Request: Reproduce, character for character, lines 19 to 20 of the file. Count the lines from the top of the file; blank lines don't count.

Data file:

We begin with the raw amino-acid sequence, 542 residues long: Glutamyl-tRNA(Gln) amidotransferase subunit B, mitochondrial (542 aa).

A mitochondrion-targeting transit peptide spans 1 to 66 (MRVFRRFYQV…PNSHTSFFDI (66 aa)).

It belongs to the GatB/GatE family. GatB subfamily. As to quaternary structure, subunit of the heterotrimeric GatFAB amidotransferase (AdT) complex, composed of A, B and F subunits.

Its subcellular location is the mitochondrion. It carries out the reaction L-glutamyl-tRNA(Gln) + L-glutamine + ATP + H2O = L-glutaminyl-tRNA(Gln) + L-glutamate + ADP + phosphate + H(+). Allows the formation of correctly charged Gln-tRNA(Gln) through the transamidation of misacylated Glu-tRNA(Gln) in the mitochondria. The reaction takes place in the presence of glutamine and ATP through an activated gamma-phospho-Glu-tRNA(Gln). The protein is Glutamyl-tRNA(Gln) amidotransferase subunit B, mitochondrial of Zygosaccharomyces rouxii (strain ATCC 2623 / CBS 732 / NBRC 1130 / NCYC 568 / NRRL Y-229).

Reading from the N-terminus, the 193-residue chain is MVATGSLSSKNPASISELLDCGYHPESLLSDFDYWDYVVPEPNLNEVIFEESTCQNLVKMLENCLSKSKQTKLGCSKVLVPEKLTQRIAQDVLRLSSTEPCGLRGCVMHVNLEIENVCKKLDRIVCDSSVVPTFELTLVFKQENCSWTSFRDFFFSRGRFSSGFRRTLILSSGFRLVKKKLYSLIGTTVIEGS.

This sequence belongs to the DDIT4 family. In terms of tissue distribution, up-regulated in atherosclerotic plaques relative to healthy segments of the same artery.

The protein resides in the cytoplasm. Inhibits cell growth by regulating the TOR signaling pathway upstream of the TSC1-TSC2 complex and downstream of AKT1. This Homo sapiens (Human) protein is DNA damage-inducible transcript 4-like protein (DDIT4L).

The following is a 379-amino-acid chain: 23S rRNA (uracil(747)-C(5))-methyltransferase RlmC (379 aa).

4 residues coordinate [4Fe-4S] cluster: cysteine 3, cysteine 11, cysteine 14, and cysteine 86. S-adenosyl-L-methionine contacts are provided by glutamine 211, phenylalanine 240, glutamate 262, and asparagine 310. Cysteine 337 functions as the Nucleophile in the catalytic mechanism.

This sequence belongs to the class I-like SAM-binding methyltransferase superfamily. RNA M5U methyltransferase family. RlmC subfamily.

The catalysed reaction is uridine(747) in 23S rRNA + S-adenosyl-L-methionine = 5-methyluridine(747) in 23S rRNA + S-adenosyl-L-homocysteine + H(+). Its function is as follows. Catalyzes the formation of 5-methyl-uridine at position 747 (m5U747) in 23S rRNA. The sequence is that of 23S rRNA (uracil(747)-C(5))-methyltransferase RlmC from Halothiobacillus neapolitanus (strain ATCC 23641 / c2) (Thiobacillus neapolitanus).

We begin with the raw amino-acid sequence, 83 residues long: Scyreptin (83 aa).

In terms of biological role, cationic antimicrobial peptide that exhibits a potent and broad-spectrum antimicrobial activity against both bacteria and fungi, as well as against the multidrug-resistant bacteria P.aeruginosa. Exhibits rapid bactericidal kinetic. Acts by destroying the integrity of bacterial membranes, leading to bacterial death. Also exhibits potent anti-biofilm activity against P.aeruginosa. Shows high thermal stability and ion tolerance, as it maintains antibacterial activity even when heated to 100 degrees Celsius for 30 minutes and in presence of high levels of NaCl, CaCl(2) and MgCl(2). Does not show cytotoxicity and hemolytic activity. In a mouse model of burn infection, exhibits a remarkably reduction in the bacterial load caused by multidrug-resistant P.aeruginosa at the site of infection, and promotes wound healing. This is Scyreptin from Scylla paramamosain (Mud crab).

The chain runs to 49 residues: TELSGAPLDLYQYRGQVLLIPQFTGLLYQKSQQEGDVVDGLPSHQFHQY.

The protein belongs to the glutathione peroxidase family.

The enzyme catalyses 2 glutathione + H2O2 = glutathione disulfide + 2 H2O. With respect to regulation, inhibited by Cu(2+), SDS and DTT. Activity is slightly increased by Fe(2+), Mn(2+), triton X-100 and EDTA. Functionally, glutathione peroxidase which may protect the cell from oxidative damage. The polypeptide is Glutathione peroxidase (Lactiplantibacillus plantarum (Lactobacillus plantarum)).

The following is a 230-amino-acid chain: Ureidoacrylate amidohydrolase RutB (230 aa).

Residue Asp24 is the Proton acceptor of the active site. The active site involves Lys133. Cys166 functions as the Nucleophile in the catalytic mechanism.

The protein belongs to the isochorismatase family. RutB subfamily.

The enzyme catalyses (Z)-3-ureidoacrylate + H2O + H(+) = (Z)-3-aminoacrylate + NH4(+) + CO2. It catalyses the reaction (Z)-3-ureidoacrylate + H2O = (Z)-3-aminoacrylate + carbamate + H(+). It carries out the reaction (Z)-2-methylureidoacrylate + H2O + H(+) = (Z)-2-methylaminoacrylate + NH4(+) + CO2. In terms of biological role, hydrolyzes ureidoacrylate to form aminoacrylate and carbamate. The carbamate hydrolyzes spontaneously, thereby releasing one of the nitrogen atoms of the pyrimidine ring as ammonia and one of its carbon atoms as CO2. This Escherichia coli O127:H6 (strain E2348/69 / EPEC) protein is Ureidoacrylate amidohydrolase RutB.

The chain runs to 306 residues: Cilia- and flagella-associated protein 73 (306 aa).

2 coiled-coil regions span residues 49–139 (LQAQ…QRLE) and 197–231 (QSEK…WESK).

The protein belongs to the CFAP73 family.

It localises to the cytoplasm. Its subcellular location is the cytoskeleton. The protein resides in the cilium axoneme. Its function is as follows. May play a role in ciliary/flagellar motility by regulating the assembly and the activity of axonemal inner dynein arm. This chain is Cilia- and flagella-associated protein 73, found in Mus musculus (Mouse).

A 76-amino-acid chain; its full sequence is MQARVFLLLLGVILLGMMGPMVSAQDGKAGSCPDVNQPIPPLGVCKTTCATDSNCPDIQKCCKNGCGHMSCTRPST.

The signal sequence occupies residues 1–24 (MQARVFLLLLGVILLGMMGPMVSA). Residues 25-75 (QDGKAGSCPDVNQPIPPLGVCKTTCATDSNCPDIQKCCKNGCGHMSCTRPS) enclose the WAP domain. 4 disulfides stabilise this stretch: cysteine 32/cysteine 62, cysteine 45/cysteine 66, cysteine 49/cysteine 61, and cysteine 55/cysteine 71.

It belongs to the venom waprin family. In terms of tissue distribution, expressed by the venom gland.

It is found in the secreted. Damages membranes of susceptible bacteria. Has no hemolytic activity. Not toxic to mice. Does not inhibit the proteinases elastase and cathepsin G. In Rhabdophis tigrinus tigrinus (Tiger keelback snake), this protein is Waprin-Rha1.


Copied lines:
The protein belongs to the isochorismatase family. RutB subfamily.

The enzyme catalyses (Z)-3-ureidoacrylate + H2O + H(+) = (Z)-3-aminoacrylate + NH4(+) + CO2. It catalyses the reaction (Z)-3-ureidoacrylate + H2O = (Z)-3-aminoacrylate + carbamate + H(+). It carries out the reaction (Z)-2-methylureidoacrylate + H2O + H(+) = (Z)-2-methylaminoacrylate + NH4(+) + CO2. In terms of biological role, hydrolyzes ureidoacrylate to form aminoacrylate and carbamate. The carbamate hydrolyzes spontaneously, thereby releasing one of the nitrogen atoms of the pyrimidine ring as ammonia and one of its carbon atoms as CO2. This Escherichia coli O127:H6 (strain E2348/69 / EPEC) protein is Ureidoacrylate amidohydrolase RutB.